Former McClancy Star Lands 1st Managerial Gig in Minors

Anthony Iapoce, a sports star at St. Joseph’s parish in Astoria (inset) and Msgr. McClancy H.S., is now the manager of the Toledo Mud Hens, the Triple-A affiliate of the Detroit Tigers. (Photos: Jim Mancari and Anthony Iapoce)
Anthony Iapoce, a sports star at St. Joseph’s parish in Astoria (inset) and Msgr. McClancy H.S., is now the manager of the Toledo Mud Hens, the Triple-A affiliate of the Detroit Tigers. (Photos: Jim Mancari and Anthony Iapoce)

There’s something so funny about the sport of baseball.

Take Anthony Iapoce for example. The former sports star at St. Joseph’s Parish, Astoria, and Msgr. McClancy H.S., East Elmhurst, spent last season as the senior hitting coordinator for the Boston Red Sox organization and happened to make a stop in Toledo, Ohio — the home of the Mud Hens, the Triple-A affiliate of the Detroit Tigers.

As he walked around the stadium and the town, he thought to himself that it would be great to work in a place like this. Sure enough, less than a year later, Iapoce is the new manager of the Toledo Mud Hens.

Following an extensive career in baseball, this will be Iapoce’s first official managerial job. He’s been primarily a hitting coach and instructor over the past two decades, so now he’s excited about the opportunity to take on more of a field general role.

“I’ve always enjoyed the whole game and how to help players win games,” said Iapoce, who is currently down in Lakeland, Fla., for Tigers spring training. “When they get called up to the big leagues, it’s about winning. I’ve always preached how to win and how to help them get there.”

Iapoce’s athletic career began in the schoolyard of St. Joseph’s, where he starred on Catholic Youth Organization (CYO) baseball and basketball teams that won numerous diocesan championships. From there, he was the center fielder on McClancy’s baseball team and point guard for the basketball team. He won four city championships in high school across both sports, setting a McClancy record.

Iapoce won five different MVP awards, All-City honors in both sports as a senior, and McClancy’s senior student-athlete award. As a 23-year-old, he was a member of McClancy’s inaugural Hall of Fame class in 1996. He went on to play nine professional seasons in the minor leagues for the Milwaukee Brewers and Florida (now Miami) Marlins, sporting a .273 batting average in 845 games.

When his playing career ended in 2005, Iapoce spent four seasons as a minor league hitting coach for the Marlins. During that time, he aspired to manage, yet other opportunities presented themselves.

He was then the roving minor league hitting coordinator for the Toronto Blue Jays before being hired as the special assistant to the general manager and minor-league hitting coordinator for the Chicago Cubs. Iapoce then spent three years as the Major League hitting coach for the Texas Rangers, followed by three years in the same role for the Cubs before his season with the Red Sox.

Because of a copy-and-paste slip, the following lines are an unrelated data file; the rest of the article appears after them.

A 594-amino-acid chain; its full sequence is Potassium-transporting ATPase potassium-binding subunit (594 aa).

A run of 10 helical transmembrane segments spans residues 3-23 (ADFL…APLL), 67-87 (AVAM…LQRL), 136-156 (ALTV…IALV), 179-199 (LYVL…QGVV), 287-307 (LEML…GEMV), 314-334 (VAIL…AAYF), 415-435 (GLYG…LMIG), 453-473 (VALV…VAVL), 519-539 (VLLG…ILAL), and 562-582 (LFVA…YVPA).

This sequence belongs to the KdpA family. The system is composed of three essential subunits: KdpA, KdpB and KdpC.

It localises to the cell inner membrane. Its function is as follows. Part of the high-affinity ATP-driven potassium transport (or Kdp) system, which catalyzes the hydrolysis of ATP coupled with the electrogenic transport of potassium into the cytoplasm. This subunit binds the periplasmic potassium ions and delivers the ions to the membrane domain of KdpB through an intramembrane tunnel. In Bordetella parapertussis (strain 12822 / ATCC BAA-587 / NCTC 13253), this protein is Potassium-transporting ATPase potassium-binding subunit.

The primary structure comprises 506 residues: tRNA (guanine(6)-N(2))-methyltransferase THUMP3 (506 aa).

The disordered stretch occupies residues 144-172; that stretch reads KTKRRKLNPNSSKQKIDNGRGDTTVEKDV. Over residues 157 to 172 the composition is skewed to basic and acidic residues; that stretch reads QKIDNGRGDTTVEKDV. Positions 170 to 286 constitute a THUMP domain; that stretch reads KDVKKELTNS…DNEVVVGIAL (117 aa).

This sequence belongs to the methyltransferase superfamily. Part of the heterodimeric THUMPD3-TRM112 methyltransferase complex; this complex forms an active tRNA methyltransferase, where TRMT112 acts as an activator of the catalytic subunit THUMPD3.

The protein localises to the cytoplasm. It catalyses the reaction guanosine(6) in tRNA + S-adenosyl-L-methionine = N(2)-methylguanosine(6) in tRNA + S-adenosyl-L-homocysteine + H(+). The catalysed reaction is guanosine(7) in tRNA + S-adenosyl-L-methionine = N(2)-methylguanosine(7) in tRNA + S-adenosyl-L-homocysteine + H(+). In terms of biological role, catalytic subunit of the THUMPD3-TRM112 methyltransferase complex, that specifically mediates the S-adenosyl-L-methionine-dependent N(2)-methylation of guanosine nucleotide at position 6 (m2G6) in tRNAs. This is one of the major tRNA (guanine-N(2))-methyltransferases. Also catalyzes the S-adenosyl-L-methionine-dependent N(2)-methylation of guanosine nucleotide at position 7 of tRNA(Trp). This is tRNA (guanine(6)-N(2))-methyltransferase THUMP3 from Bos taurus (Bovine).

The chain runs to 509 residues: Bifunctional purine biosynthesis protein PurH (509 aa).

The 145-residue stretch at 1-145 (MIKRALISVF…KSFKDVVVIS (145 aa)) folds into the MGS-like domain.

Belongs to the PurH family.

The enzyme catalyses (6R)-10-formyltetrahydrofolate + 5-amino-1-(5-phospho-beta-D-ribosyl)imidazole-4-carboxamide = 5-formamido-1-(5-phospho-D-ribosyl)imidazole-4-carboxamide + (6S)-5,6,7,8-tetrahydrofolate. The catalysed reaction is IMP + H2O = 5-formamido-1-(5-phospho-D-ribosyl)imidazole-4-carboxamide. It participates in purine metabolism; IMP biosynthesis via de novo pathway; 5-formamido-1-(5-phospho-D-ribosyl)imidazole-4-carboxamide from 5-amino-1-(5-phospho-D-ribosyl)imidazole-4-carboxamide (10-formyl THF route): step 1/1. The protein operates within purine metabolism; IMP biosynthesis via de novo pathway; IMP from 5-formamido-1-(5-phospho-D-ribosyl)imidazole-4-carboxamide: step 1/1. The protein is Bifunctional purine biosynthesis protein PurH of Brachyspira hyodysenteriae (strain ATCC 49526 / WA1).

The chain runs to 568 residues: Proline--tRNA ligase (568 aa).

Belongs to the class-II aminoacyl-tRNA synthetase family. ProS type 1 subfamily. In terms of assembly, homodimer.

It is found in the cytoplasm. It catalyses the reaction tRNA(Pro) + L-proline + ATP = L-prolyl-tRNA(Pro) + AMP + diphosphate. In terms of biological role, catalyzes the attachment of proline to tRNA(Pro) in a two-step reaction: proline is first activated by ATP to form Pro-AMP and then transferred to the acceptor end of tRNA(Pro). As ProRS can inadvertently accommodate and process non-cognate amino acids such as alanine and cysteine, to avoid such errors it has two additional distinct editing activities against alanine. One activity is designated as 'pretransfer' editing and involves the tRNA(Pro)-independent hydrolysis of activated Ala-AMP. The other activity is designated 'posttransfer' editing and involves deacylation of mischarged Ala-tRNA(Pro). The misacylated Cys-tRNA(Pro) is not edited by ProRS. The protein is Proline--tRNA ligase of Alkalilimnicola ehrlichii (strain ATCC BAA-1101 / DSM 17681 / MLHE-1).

The position with the Mud Hens came about when Iapoce received a call from Tigers manager A.J. Hinch, who used to manage the Houston Astros during Iapoce’s days with the division rival Rangers. Iapoce has been part of several historic organizations, so the Tigers seemed to be a great fit. In spring training, he’s enjoyed getting out of the batting cage to help the players work on all aspects of their game, including defense, pitching, and baserunning.

“It’s constant learning about what the organization values,” he said. “Being in this role, I’ll learn more about how the organization values pitching and what we value on defense. The Triple-A level is a great level because guys are so close. I hope to help these players get to the Detroit Tigers to help them win a World Series.”

It’s a balance as a Triple-A manager to focus more on developing players rather than accumulating victories. Iapoce understands the success of a minor league manager is more so in how his players are prepared to succeed at the next level.

“You teach players how to win so that when they get called up, they’re able to help the team win,” he said. “Whether we win a ton of games or not a lot of games in Toledo, it’s secondary to winning at the Major League level. If we’re fortunate enough to win some games in the process, that’s great, but for me the goal is to help the players get to the point where they can help the Major League club win games.”

Iapoce has never forgotten his roots as he’s advanced through professional baseball. He said his youth coaches — Artie Cox at St. Joe’s and Bob Lowenberg and Ed McGlone at McClancy — were inspirational in his career as a player while teaching him the importance of accountability. In his first role as a manager, he expects to incorporate the lessons he learned from his past into his style.

With the support of his family — wife Suzanne and three children: Lily, 10; Abby, 7; and Anthony, 6 — Iapoce is eager for this next challenge in his baseball career. He’s the prime example that CYO and CHSAA student-athletes can achieve their dreams if they stay dedicated to their passion.

Contact Jim Mancari via email at